Thursday, April 21, 2016

Self Assessment for Sexual Addiction

It can often be difficult to distinguish between a healthy sexual appetite, and sexual addiction. Here are some questions to ask yourself if you think you are struggling with sexual addiction

  1. Do you keep secrets about your sexual behaviors from the people around you?
  2. Do you require a greater variety, increased frequency, or more extreme sexual activities in order to achieve the same level of excitement?
  3. Do you view pornography for extensive amounts of time and/or does your pornography use interfere with relationships or employment?
  4. Do you feel remorse, shame, or guilt after having sex with someone?
  5. Do your sexual activities involve coercion, violence, or the threat of disease?
  6. Has your sexual behavior ever left you feeling hopeless, shameful, or alienated from others?
  7. Do you have trouble stopping your sexual behavior when you know it is inappropriate and/or dangerous?
  8. Have you made promises to yourself or someone else to change some form of your sexual activity only to break them later?
  9. Have your sexual activities interfered with some aspect of your professional or personal life (problems at work, loss of relationship, etc.)?
  10. Did your parents have ongoing sexual or romantic problems?

If you answered "yes" to one or more of these questions, it may be time to seek help. Fortunately, L.I.F.E. Recovery International offers resources such as support groups, and our seven principles of L.I.F.E. to help you on your journey to recovery!


Monday, April 18, 2016

4 Health Benefits of Sex

This blog mostly focuses on the negative aspects of sexual addiction. However, sex is an important aspect of our lives, and actually has many positive health benefits!

  1. Improved Heart Health: Research has shown that sex is good for the heart. It is essentially an exercise, that raises your heart rate and stimulates blood flow. In fact, a study published in the Journal of Epidemiology and Community Health found that engaging in sex at least twice a week reduced the risk of heart attack by half!

  1. Better Night's Sleep: Many people report getting a deeper, more restful sleep after having sex. This could be due to the hormone prolactin, which is released during orgasm. Prolactin levels are higher when we are asleep, so the release of the hormone right before bed could lull us into a restful state.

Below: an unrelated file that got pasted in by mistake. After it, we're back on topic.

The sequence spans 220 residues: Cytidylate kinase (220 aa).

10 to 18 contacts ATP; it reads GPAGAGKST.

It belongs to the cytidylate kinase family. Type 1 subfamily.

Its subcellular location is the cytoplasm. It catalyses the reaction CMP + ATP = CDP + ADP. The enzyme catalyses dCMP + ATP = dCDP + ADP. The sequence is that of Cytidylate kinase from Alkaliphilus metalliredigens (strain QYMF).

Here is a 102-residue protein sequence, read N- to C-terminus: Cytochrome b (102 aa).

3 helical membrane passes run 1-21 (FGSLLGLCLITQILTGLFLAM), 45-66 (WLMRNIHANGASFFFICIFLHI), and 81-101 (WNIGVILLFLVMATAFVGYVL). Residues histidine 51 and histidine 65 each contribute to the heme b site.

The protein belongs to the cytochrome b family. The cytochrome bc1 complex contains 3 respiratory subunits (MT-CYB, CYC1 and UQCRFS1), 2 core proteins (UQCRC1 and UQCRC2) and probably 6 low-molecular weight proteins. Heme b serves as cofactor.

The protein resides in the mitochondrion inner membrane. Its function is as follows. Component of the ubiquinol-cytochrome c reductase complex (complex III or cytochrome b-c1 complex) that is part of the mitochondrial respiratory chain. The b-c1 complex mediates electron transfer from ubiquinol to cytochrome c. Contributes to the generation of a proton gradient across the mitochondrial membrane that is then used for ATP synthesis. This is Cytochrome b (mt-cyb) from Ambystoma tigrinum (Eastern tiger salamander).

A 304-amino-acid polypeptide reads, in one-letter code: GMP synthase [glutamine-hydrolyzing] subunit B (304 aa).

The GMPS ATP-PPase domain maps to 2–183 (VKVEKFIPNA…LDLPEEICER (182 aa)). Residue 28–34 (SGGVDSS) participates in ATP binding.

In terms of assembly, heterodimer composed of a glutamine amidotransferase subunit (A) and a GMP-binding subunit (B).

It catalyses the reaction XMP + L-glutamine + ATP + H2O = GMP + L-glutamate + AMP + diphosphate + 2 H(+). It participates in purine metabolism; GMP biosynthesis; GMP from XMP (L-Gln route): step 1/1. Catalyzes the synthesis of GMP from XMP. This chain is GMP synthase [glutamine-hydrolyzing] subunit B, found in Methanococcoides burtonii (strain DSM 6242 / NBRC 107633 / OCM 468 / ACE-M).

1. Minimized Pain: Sex can also be a mild pain reliever. The hormones and endorphins that are released during orgasm closely resemble morphine, and they can effectively relieve pain. Several studies have also found that women can get some relief from menstrual cramps after having an orgasm.

  1. Glowing Skin: Having sex regularly promotes the release of testosterone and estrogen for men and women respectively, along with other hormones that can keep skin looking young and vital. Estrogen also promotes softer skin, and shiner hair. In a study conducted at the Royal Edinburgh Hospital in Scotland, participants who were engaging in regular sexual intercourse were perceived to be seven to twelve years younger than their actual age!

This is only a small list of the numerous benefits sex can have on your health. This is why positive, healthy sexual behaviors are encouraged by L.I.F.E. Recovery International. It is important to remember, however, that too much of a good thing can turn bad. Remember to engage in healthy sexual activities, and if your sexual habits are starting to become addictive, seek help!

Reference: "The Hidden Health Benefits of Sex" by Cari Wira Dineen

Saturday, April 16, 2016

Confronting a Spouse with Sex Addiction

You have noticed that your partner has been engaging in unhealthy sexual behaviors, and suspect they are a sex addict. You think they should get help, or at least admit their issue so it can be addressed - ignoring the problem will not make it go away. Here are some things to keep in mind if and when you choose to confront your spouse about their addiction.

Confronting the sexual addict should be done in a deliberate, mindful, and careful way. Do not approach them with anger or accusations, as it can elicit a defensive response instead of a productive one. In order to make your partner feel less attacked or cornered, try to use "I" statements, instead of "you" statements. This emphasizes your own feelings and needs, and shows the impact that their addiction has had on you as their partner.

Try to remember that even though their addiction has hurt you, they are still a person who you love and have a deep relationship with. You have the right to feel angry and hurt, but try to express these feelings with compassion. Let them know that you love them and only want the best for them. Offer help, and encourage them to seek counseling or group therapy so they can better themselves and help your relationship.


"Constructively Confronting a Sex Addict" by Kay Jones